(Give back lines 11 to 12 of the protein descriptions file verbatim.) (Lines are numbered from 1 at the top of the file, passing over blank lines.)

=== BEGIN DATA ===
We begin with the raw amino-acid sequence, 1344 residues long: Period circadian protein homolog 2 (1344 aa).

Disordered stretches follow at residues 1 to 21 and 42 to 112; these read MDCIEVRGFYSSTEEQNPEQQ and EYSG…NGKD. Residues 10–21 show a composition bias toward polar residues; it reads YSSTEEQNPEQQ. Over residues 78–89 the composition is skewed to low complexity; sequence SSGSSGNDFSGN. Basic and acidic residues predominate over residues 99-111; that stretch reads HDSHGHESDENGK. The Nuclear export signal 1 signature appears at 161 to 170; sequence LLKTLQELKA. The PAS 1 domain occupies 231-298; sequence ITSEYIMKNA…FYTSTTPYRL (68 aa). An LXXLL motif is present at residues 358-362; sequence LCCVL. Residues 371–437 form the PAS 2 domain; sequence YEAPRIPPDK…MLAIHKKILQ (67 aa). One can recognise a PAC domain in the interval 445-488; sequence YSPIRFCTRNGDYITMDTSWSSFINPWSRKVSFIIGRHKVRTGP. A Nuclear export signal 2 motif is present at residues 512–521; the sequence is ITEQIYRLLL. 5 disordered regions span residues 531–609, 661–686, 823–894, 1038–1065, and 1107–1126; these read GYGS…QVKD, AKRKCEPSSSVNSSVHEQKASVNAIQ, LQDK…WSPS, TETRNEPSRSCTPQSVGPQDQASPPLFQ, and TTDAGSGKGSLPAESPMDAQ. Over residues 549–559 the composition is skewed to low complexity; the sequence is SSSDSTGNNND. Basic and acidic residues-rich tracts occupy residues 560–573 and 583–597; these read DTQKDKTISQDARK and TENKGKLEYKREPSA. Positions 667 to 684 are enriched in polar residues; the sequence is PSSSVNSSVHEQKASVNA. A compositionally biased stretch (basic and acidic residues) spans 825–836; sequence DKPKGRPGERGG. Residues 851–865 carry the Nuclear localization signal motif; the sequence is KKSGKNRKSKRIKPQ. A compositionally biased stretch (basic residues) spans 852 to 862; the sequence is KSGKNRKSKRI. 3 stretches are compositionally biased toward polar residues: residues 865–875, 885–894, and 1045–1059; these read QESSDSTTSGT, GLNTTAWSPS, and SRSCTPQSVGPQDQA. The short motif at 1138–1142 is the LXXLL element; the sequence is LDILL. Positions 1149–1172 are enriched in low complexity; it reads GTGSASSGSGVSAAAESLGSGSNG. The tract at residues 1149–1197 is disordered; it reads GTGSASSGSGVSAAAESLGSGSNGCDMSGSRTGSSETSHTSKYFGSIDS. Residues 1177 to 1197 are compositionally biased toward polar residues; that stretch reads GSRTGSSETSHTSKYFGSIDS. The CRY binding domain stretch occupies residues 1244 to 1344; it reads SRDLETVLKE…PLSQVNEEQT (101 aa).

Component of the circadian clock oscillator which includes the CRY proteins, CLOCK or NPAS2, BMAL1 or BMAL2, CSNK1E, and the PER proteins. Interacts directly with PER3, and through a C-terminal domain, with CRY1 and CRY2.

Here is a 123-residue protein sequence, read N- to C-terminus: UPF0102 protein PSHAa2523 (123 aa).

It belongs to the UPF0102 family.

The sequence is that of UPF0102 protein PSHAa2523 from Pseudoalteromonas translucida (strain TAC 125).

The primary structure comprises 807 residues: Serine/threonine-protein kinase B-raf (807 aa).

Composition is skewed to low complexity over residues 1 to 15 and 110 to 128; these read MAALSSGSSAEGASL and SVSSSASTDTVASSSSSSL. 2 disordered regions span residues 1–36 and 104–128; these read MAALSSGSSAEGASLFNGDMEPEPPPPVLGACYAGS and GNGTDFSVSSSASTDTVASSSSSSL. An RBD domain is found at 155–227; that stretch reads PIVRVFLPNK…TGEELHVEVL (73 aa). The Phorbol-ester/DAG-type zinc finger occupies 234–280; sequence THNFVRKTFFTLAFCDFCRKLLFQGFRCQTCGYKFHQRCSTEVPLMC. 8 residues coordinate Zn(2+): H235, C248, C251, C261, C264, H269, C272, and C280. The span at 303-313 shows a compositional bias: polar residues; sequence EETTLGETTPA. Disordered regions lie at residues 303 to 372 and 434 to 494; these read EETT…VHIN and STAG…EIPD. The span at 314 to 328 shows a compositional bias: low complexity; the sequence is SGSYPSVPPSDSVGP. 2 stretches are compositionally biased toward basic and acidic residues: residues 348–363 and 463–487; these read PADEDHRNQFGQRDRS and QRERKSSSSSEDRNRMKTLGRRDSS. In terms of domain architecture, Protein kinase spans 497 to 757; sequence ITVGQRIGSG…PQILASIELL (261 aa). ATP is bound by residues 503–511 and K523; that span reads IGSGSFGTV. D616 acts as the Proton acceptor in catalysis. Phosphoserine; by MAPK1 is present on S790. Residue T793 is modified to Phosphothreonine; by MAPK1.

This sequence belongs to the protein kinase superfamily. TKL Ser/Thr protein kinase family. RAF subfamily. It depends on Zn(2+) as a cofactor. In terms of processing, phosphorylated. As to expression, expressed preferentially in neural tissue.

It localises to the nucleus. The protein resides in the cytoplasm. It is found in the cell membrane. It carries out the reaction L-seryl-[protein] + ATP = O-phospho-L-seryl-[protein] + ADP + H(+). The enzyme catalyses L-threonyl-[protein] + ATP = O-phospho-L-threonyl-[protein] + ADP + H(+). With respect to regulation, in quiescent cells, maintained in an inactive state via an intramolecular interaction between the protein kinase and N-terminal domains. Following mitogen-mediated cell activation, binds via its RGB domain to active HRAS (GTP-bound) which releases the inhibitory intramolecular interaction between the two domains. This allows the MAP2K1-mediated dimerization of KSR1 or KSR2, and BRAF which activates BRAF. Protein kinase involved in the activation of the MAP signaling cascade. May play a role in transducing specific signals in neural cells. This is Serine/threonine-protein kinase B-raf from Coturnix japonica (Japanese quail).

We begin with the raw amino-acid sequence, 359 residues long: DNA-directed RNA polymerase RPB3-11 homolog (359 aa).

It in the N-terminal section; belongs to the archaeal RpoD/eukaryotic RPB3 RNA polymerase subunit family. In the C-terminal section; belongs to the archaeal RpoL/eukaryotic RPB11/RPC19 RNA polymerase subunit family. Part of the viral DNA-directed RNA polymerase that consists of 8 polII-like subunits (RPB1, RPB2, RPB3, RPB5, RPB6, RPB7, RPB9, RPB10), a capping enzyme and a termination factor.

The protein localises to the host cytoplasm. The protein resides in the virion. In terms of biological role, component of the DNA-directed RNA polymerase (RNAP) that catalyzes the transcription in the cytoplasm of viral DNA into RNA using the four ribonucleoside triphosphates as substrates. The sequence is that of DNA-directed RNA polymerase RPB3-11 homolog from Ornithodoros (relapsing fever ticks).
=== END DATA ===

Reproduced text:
We begin with the raw amino-acid sequence, 359 residues long: DNA-directed RNA polymerase RPB3-11 homolog (359 aa).

It in the N-terminal section; belongs to the archaeal RpoD/eukaryotic RPB3 RNA polymerase subunit family. In the C-terminal section; belongs to the archaeal RpoL/eukaryotic RPB11/RPC19 RNA polymerase subunit family. Part of the viral DNA-directed RNA polymerase that consists of 8 polII-like subunits (RPB1, RPB2, RPB3, RPB5, RPB6, RPB7, RPB9, RPB10), a capping enzyme and a termination factor.